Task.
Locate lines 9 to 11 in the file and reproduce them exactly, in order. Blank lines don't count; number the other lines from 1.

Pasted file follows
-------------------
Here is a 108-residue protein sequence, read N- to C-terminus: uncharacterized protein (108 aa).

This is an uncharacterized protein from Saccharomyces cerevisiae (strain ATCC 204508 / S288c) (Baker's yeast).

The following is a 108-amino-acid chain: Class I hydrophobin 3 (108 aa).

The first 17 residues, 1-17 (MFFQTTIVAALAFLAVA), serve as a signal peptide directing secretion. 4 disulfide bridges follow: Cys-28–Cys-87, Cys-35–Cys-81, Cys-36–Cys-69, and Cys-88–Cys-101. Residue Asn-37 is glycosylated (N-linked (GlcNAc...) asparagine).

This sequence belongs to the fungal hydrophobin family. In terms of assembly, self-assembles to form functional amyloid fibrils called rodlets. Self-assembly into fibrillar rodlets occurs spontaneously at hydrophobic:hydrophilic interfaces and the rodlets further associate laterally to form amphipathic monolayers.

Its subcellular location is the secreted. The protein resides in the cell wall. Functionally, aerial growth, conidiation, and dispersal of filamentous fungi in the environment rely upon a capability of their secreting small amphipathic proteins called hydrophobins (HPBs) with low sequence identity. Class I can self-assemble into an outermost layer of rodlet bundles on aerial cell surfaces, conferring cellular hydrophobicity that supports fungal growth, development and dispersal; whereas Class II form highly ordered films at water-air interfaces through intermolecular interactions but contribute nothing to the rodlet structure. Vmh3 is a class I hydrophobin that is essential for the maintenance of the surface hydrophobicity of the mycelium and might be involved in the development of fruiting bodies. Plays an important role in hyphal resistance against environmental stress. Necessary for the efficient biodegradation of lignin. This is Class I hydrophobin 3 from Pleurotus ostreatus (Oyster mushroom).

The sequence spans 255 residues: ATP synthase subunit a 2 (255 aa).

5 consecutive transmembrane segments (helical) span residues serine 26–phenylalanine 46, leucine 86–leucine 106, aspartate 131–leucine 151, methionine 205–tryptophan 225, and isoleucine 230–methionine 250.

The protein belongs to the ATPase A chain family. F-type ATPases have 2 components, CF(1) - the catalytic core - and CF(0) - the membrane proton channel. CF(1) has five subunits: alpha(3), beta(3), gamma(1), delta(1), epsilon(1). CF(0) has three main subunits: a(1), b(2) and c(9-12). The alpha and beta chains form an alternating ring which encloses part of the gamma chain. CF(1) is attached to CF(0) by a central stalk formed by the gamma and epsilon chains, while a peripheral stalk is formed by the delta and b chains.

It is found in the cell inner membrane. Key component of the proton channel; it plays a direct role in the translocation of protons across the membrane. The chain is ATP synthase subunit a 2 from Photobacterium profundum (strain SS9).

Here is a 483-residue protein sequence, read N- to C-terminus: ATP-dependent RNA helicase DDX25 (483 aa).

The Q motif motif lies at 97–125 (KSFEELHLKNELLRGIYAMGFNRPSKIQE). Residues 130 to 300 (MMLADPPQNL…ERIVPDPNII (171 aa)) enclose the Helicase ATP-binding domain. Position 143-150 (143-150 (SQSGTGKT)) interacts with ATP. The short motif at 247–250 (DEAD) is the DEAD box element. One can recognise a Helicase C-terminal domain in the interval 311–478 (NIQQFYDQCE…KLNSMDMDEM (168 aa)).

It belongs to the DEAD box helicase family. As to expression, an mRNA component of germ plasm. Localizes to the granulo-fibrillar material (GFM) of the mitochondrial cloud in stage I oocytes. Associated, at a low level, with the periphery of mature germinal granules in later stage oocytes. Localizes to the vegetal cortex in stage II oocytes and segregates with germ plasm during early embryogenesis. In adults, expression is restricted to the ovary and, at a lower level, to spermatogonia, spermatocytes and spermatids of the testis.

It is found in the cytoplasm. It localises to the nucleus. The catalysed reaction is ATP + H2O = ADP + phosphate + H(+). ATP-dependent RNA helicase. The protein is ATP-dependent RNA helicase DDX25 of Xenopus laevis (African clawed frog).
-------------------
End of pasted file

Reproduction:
The protein belongs to the ATPase A chain family. F-type ATPases have 2 components, CF(1) - the catalytic core - and CF(0) - the membrane proton channel. CF(1) has five subunits: alpha(3), beta(3), gamma(1), delta(1), epsilon(1). CF(0) has three main subunits: a(1), b(2) and c(9-12). The alpha and beta chains form an alternating ring which encloses part of the gamma chain. CF(1) is attached to CF(0) by a central stalk formed by the gamma and epsilon chains, while a peripheral stalk is formed by the delta and b chains.

It is found in the cell inner membrane. Key component of the proton channel; it plays a direct role in the translocation of protons across the membrane. The chain is ATP synthase subunit a 2 from Photobacterium profundum (strain SS9).

Here is a 483-residue protein sequence, read N- to C-terminus: ATP-dependent RNA helicase DDX25 (483 aa).